Tourists today visit Iceland to confront its awesome geology, or to visit sites associated with its Viking past, but in the nineteenth century, British explorers who encountered this strange land did not always understand what they were seeing: sailors mistook puffins for flying rabbits, and geographers reported icebergs that could spontaneously combust into flame. Iceland was a world of magic and mystery. As Thomas Spray explains, it was only towards the end of the century that people began to take a proper look at Icelandic culture, especially its ancient literary myths and traditions, and to see the land of fire and ice in a new light. [MP3 version]
In 1856 Lord Dufferin set out to Iceland in an attempt to find the elusive “True North.” His self-chosen expedition title: Navigator, Artist, and ‘Sagaman’. In the mid-1800s such ventures were not unheard of. Many seafarers were drawn to Iceland by scientific interests: clearly shown by the title of Charles Forbes’ 1860 account of ‘Volcanoes, Geysers, and Glaciers.’ Yet Dufferin’s approach was indicative of an increasing interest in Iceland as a destination for literary enthusiasts seeking Viking roots. In a supreme act of historic irony, nineteenth-century Iceland was raided (even pillaged) by Victorian gentlemen.
This engagement was undoubtedly linked with the translation of saga literature. Walter Scott’s ‘Eyrbyggja saga’ extracts and George Dasent’s Njáls saga translation encouraged waves of literary pilgrims, artists, and writers to pick up their pens and set sail for Iceland. William Morris (1871; 1873), Sabine Baring-Gould (1862), Richard Burton (1872), and W. G. Collingwood (1897) were just a handful of well-known names. Back in Britain, general interest in northern antiquity supported and inspired research into the leading theories of Romantic Nationalism and comparative philology. The top scholars of the day suggested that the Scandinavians had given the British Empire many of its finest inherited qualities, paving the path for imperial greatness. Iceland was ancestral ground, an important study in the construction of racial identity.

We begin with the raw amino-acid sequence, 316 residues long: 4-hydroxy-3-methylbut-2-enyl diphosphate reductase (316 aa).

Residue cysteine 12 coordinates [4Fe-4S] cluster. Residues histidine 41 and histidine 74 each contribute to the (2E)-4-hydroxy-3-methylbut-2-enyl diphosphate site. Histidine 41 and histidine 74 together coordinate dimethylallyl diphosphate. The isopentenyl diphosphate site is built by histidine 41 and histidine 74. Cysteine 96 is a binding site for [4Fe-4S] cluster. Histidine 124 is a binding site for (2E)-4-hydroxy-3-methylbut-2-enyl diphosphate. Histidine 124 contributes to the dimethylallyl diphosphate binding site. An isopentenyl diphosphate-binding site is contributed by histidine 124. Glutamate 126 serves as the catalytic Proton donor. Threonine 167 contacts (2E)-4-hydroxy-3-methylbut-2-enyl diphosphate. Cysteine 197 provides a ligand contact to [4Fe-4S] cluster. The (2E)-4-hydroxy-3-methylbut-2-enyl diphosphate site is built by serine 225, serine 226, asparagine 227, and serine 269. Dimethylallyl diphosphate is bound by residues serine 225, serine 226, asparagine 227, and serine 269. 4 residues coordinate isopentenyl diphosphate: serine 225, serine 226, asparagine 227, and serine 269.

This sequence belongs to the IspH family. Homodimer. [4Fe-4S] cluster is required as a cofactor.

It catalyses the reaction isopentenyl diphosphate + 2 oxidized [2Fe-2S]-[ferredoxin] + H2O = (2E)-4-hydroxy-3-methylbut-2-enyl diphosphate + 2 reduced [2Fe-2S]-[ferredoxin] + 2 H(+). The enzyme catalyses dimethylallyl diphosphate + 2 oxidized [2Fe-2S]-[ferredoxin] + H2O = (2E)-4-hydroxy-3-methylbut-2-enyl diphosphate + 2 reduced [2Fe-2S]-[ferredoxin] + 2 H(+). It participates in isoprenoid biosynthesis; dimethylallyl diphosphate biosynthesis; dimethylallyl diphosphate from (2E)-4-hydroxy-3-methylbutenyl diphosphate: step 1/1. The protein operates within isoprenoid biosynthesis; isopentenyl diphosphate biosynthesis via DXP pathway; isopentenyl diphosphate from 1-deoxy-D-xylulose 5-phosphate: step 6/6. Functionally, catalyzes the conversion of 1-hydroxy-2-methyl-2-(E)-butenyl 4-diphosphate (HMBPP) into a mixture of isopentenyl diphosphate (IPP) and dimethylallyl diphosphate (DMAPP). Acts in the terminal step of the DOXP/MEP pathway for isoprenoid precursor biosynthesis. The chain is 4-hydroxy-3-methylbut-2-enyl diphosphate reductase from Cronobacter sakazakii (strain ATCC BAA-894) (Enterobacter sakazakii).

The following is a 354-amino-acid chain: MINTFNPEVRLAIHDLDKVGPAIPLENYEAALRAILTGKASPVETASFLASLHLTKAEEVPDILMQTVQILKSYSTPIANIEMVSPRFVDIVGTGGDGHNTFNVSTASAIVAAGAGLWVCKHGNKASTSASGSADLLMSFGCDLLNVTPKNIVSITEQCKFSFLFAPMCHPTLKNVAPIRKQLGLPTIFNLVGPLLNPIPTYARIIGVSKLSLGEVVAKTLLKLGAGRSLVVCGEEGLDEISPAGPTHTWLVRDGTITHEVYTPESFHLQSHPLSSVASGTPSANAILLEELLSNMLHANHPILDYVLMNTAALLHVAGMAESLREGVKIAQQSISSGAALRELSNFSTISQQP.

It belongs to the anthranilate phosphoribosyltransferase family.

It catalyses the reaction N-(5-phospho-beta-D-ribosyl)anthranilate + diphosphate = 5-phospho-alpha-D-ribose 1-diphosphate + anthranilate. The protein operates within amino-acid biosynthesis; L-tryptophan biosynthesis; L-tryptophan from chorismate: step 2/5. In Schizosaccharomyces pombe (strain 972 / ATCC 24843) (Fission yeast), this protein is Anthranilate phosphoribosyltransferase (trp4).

This talk demonstrates how the early saga tourists of Iceland laid the way for a host of book-bearing travellers, exploring the figure of the travelling English ‘Sagaman’. It considers how Anglo-Scandinavian tourism was bolstered by interest in the Icelandic Sagas and look forward to the cultural tourism of today, where Iceland is home to not only the northern realms of George R. R. Martin’s books, but also to a film cast as diverse as Thor, Beowulf, Batman, and Alien.
This lecture formed part of our Late Summer Lecture series, featuring the best postgraduate research into narrative and literature. The series continues until 7th October.